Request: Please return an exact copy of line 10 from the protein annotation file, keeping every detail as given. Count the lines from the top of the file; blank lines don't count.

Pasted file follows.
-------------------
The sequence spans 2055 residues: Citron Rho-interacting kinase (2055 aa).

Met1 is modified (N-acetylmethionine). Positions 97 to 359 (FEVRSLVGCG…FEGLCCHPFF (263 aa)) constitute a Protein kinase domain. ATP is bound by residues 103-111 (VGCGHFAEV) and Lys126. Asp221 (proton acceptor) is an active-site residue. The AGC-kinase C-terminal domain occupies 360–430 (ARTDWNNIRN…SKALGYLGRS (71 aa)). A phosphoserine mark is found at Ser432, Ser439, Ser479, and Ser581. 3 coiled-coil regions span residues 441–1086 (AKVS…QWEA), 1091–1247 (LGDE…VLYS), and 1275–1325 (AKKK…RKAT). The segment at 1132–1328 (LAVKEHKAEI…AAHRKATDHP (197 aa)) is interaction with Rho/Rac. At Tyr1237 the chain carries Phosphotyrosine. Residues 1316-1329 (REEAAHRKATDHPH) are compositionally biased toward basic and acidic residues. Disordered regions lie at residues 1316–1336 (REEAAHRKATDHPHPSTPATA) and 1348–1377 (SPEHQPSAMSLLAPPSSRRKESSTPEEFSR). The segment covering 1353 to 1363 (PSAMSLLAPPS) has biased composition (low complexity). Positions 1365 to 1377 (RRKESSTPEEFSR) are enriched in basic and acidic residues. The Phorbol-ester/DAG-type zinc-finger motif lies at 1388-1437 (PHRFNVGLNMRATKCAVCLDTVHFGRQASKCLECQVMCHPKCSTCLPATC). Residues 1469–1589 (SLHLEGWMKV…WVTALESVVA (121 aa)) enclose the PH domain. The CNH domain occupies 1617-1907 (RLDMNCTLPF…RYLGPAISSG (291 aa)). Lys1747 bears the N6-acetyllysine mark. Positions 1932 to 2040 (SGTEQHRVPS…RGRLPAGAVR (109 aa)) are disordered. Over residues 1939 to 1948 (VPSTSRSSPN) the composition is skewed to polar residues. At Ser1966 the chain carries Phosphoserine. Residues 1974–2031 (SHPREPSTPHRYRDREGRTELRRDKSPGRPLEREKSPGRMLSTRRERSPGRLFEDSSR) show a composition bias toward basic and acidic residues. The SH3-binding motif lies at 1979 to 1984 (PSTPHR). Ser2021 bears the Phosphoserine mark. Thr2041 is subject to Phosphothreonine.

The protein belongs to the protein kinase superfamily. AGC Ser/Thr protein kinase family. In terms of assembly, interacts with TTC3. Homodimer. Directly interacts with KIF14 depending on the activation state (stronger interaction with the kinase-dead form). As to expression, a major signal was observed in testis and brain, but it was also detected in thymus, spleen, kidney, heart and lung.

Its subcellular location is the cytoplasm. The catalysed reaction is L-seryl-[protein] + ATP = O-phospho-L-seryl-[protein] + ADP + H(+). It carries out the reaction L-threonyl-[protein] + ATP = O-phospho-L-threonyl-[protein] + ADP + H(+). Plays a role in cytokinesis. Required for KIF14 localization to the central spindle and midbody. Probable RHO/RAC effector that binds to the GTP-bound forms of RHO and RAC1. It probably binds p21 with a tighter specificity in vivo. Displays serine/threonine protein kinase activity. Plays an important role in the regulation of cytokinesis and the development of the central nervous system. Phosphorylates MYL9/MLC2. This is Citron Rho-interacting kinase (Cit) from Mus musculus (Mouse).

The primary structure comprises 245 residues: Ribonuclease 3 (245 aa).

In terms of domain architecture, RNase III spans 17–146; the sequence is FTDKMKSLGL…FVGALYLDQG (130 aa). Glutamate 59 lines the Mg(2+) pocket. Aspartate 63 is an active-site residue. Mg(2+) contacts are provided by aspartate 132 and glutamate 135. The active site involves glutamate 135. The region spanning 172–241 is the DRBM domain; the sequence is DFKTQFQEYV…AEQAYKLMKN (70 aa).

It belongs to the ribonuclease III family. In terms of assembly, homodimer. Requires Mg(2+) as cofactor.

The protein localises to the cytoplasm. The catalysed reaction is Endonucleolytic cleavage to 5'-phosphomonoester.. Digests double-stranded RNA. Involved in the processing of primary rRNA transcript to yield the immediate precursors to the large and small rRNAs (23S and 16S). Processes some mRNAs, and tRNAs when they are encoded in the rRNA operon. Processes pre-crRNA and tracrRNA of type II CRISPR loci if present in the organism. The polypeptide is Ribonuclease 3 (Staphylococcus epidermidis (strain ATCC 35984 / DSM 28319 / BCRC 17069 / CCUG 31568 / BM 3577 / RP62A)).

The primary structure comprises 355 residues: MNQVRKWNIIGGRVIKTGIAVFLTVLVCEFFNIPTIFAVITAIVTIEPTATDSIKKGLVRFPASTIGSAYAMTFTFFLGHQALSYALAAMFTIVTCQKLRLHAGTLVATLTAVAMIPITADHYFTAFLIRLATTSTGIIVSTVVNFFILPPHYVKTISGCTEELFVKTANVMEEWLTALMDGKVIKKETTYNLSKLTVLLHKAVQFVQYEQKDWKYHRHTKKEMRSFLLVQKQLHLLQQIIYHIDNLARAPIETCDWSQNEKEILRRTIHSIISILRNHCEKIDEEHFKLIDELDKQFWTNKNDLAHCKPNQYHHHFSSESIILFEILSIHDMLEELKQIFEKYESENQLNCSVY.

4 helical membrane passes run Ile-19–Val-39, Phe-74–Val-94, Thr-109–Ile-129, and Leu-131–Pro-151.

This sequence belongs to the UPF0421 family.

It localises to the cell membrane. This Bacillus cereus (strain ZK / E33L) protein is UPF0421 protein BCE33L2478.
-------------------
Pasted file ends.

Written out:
4 helical membrane passes run Ile-19–Val-39, Phe-74–Val-94, Thr-109–Ile-129, and Leu-131–Pro-151.